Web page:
An unexpected pleasure of Barsuk Records’ 15th-anniversary concert series last November was catching glimpses of some of the newer stars in the Seattle label’s galaxy.
Initially a Northwest-only concern, Barsuk has expanded its scope in recent years, picking up some opposite-coast talent. Brooklynites Yellow Ostrich’s set of percussive pop was among the fest’s best; they’ll return Saturday for an encore at Barboza. The show is sold out.
“Cosmos,” the foursome’s third LP since 2009, takes cues from progressive rock, world music, even a capella — but its main inspiration isn’t musical.
“I was watching the Carl Sagan show a lot,” singer-songwriter-guitarist Alex Schaaf explains, “and getting into weird astronomy books. I wrote the words and melodies while living in the tiny practice space we later recorded in.”
Defying its claustrophobic origins, “Cosmos” is expansive — both in tone, and sentiment.
The album’s moodier pieces wear their influences well — mid-period Radiohead on “Neon Fists,” latter-day Death Cab for Cutie on “You Are The Stars” — yet it’s the more groove-oriented material where Schaaf’s own voice begins to emerge.
Lead single “Shades” (listen) is a monument to loop-based composition, winding syncopated rhythms and kaleidoscopic harmonies around a fuzzed-out riff on repeat.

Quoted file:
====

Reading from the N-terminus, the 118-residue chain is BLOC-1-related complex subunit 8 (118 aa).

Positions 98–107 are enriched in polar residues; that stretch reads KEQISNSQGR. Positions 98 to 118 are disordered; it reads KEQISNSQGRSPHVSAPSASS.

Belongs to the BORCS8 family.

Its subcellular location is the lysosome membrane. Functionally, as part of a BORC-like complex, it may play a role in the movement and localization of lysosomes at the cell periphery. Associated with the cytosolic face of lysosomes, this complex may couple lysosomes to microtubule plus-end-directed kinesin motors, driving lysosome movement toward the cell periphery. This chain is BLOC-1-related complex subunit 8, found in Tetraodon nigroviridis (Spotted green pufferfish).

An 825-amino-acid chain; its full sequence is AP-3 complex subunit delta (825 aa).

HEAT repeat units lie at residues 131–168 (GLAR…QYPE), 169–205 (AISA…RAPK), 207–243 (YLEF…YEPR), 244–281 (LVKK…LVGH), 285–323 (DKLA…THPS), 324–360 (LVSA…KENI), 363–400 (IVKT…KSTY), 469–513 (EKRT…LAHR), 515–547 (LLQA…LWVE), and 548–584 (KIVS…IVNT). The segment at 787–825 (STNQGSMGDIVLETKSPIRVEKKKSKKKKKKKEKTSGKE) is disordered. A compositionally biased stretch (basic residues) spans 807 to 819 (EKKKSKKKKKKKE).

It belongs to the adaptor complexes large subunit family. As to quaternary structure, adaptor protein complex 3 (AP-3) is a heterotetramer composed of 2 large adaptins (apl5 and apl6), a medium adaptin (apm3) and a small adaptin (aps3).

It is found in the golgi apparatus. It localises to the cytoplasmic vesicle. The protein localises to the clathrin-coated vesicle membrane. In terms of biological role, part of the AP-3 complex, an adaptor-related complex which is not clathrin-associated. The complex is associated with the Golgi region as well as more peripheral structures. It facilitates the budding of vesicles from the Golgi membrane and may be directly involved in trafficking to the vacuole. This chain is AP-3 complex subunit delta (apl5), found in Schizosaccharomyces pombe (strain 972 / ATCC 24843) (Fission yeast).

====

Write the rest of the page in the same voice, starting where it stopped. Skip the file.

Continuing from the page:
Penultimate track “Things are Fallin” begins on a comparatively subdued note, but steadily builds towards swells of droning distortion and mysterious radio snippets.
Schaaf credits Portland producer Beau Sorensen (Bob Mould, Sparklehorse, Superchunk) for helping that song — at five minutes, the record’s longest — come together.
“We like rocking out — don’t get me wrong — but we don’t want to be a jam band, noodling around on the guitar. We needed to find something to give the song purpose. Beau suggested we try the radio. I had this $10 alarm clock that we put an expensive microphone up against. We literally just moved through the AM dial, looking for interesting things… and it worked out.”
Lyrically, “Cosmos” — like Sagan’s writings — conveys wonderment for the inner workings of the universe, full of impressionistic references to the moon, sky and solar system.
There’s still room for growth. Schaaf’s starry-eyed musings come off slightly saccharine at times, leaning heavily on the easy rhyme — but at 26, he remains young, and is willing to keep learning.
“I don’t live in the practice space anymore — thank God — but keeping day jobs while devoting enough time to the band is still kind of tricky. Playing the long game is the approach that inspires me, though. I like the idea of a band that isn’t a flash-in-the-pan, that builds up its audience slowly, stays around and does different things.”Yellow Ostrich, Pattern is Movement, Thumpers
7 p.m. Saturday at Barboza, 925 E. Pike St., Seattle; sold out (206-709-9467 or thebarboza.com)